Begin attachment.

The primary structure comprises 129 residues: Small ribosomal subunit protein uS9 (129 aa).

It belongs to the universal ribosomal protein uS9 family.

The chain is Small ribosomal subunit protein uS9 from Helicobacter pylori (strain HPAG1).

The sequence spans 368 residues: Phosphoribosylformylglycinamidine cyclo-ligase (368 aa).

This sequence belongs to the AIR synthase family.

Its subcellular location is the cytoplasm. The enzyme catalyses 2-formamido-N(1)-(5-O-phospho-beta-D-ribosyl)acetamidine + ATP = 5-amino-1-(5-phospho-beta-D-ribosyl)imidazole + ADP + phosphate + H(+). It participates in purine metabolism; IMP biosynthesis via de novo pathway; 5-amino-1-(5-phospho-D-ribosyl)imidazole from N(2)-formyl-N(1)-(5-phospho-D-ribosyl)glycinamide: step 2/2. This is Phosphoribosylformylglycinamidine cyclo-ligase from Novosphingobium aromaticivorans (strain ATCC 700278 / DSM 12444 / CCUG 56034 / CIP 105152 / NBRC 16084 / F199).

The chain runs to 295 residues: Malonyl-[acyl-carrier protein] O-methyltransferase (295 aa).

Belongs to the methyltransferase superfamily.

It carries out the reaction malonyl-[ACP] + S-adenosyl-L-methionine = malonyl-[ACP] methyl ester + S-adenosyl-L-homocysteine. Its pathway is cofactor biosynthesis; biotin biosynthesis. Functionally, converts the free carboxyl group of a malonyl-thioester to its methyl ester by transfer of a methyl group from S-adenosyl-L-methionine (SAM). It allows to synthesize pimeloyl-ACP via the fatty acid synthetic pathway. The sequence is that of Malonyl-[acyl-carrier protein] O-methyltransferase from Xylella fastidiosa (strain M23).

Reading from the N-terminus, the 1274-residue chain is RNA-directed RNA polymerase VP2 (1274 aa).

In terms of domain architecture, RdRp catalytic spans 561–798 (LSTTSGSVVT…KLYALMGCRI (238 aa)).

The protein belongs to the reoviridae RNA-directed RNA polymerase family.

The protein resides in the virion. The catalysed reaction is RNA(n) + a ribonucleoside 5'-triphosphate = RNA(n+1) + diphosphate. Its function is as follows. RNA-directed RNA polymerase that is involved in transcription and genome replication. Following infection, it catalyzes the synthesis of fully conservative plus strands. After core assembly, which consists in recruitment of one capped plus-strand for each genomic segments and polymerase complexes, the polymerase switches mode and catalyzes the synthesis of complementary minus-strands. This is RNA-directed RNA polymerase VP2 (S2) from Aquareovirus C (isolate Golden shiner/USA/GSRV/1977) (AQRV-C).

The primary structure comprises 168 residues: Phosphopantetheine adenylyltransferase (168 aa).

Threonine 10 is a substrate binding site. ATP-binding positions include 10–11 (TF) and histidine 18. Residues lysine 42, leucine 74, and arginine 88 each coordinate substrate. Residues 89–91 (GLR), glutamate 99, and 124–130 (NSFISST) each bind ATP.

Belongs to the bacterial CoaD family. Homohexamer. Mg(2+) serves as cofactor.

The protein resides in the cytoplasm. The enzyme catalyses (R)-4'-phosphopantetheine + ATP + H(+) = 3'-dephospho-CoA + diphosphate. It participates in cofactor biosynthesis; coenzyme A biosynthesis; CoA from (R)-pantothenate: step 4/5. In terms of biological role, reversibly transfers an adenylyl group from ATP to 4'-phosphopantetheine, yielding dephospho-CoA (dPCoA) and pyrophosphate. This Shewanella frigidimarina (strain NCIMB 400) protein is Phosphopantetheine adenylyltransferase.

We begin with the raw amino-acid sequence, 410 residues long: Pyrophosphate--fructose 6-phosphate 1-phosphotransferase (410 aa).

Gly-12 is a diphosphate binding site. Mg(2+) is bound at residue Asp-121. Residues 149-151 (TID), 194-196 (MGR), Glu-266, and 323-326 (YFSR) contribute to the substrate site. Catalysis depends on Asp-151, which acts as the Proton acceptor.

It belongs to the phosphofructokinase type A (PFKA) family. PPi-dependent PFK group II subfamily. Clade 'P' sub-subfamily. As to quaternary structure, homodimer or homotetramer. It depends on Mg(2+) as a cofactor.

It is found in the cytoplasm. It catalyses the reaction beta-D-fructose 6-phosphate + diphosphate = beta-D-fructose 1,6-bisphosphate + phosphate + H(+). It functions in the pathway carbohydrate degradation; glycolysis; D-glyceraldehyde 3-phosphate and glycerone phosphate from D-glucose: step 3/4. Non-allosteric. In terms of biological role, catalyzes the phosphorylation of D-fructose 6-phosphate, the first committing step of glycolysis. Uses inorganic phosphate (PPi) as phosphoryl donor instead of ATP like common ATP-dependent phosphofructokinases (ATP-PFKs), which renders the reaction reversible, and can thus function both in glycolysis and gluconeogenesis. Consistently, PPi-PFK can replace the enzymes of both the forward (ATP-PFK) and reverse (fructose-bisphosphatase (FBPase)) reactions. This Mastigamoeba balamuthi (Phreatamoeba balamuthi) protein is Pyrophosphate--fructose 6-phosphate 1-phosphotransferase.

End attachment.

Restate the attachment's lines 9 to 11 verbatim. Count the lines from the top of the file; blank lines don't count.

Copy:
It carries out the reaction malonyl-[ACP] + S-adenosyl-L-methionine = malonyl-[ACP] methyl ester + S-adenosyl-L-homocysteine. Its pathway is cofactor biosynthesis; biotin biosynthesis. Functionally, converts the free carboxyl group of a malonyl-thioester to its methyl ester by transfer of a methyl group from S-adenosyl-L-methionine (SAM). It allows to synthesize pimeloyl-ACP via the fatty acid synthetic pathway. The sequence is that of Malonyl-[acyl-carrier protein] O-methyltransferase from Xylella fastidiosa (strain M23).

Reading from the N-terminus, the 1274-residue chain is RNA-directed RNA polymerase VP2 (1274 aa).

In terms of domain architecture, RdRp catalytic spans 561–798 (LSTTSGSVVT…KLYALMGCRI (238 aa)).